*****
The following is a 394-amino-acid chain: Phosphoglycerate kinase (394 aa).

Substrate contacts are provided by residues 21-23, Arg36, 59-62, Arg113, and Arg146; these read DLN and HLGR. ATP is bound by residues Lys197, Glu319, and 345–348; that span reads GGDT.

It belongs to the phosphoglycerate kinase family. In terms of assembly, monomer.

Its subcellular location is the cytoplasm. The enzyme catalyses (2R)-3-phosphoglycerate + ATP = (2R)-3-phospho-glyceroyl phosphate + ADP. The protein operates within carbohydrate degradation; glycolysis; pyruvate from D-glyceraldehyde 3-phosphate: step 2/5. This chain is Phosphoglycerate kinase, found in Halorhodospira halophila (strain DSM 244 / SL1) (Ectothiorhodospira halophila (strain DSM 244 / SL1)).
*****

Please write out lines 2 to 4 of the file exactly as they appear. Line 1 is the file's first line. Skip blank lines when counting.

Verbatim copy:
Substrate contacts are provided by residues 21-23, Arg36, 59-62, Arg113, and Arg146; these read DLN and HLGR. ATP is bound by residues Lys197, Glu319, and 345–348; that span reads GGDT.

It belongs to the phosphoglycerate kinase family. In terms of assembly, monomer.

Its subcellular location is the cytoplasm. The enzyme catalyses (2R)-3-phosphoglycerate + ATP = (2R)-3-phospho-glyceroyl phosphate + ADP. The protein operates within carbohydrate degradation; glycolysis; pyruvate from D-glyceraldehyde 3-phosphate: step 2/5. This chain is Phosphoglycerate kinase, found in Halorhodospira halophila (strain DSM 244 / SL1) (Ectothiorhodospira halophila (strain DSM 244 / SL1)).